Coffee fiends, it's time to wake up and smell the tea
I spotted her in the new Marks & Spencers on the Lisburn Road. They've built a new swanky store where the old Co-op used to be. Amid the rest of us late-night, ready-meal hunters, with one hand she was distractedly popping shiny goodies into a basket slung over her arm.
But in the other she was carrying, and occasionally sipping from, a pint-sized cardboard cup of coffee as she walked the aisles. The new store has a cafe, you see, which primarily sells the aforementioned hot beverage. And so, like Japanese knotweed, the forward march of coffee reaches another front in its ongoing war to caffeinate us all.
You can drink it and shop at the same time. There are now few places where it can't get us, this thermonuclear, often tasteless, always too expensive, drink.
Any clear space we thought we had to ponder, perform everyday functions, or just walk and observe, has now been filled with enticements to scald the roof of our mouths by sucking up liquid through a tiny plastic hole in an oversized container.
Watch people walk down the road oblivious to oncoming lamp-posts and holes in the pavement, straining to focus, cross-eyed, on that little slit in the cup.
See women in the hair salons using the 30 minutes in the chair to top up their caffeine quota, watch people staring vacantly out of the hundreds of coffee shops that now hold our high streets together, alternatively supping brown liquid and chewing on sawdust flapjacks and observe the social rituals that are the management of the workplace coffee run.
There was less planning for the D-Day landings than there is for many of these office rituals. Yup, we're all at it. Incidentally, what happens when our high streets are full of just coffee shops?
Will they implode in a puff of smoke when the only reason to come to town is coffee rather than coffee being a reward after a hard day's shopping?
That one's for the philosophers, or quantum physicians. It's too big a question for this column. But coffee-fuelled shopping at M&S isn't the worst of it, my friends. That has to be petrol station coffee.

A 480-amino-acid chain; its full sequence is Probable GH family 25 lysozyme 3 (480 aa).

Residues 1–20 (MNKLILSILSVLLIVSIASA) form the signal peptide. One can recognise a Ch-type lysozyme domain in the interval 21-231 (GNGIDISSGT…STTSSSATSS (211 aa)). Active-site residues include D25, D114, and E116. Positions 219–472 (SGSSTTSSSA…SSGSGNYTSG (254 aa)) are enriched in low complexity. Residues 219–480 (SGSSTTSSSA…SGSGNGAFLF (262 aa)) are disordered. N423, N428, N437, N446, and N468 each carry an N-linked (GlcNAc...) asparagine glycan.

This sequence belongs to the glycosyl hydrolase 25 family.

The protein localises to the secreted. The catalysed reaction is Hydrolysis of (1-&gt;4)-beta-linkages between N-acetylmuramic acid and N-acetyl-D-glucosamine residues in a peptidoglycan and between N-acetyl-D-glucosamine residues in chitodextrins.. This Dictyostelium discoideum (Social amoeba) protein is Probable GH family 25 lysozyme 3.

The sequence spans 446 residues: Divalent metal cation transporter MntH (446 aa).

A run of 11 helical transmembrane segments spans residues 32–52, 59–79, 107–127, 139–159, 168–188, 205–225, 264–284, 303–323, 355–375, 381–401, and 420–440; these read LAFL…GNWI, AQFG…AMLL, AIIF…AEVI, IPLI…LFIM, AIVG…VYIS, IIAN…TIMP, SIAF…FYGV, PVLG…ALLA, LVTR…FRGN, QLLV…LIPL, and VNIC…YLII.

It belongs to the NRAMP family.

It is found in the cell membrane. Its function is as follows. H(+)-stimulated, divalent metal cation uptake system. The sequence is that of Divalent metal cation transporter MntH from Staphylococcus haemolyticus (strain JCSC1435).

You know what I'm talking about. They actually call them drinks stations, do the copywriters, who would twist our language out of all recognition. And they give these 'stations' exotic names like Happy Bean Safari to cover up the fact that we're talking about a vending machine.
In England, every motorway service station has them. And they work. In the old days, you stopped off the highway for petrol and a packet of Maynard's Wine Gums. That's all you needed.
Now the queue to pay for your fuel snakes around the shop full of people buying trays of coffee and croissants, it being at least 40 minutes since they left home and their last brew.
I heard comedian Miles Jupp talk of this the other day. What, he asked, could be more insane, short of plugging a deep fat fryer into your cigarette lighter socket, than hurtling up the dual carriageway with six cubic litres of boiling brown sludge in your drinks holder?
He's right, of course, but the truth is we are sipping, scalding and adrenaline-rushing without thinking. We should actually applaud the coffee marketers. This mass medication of the population has been cleverly done.
As with all great consumer wheezes, convincing us, the gullible masses, that we have something missing in our lives (see previous columns on smartphones) is really not as easy as it seems.
Sure, it helps that we have actually acquiesced in our own addiction to caffeine. But it takes some doing to have us drink Olympic-sized swimming pools of the stuff a month and not worry that, for the price, we could have afforded a week in the Med instead.
Me, I'm starting a fightback. At 3pm every day, I'm going to get the best bone china out and bring out the PG Tips pyramid bags (trademark protected) and dunk in a nice Rich Tea.
It'll be the first step of the rehabilitation programme.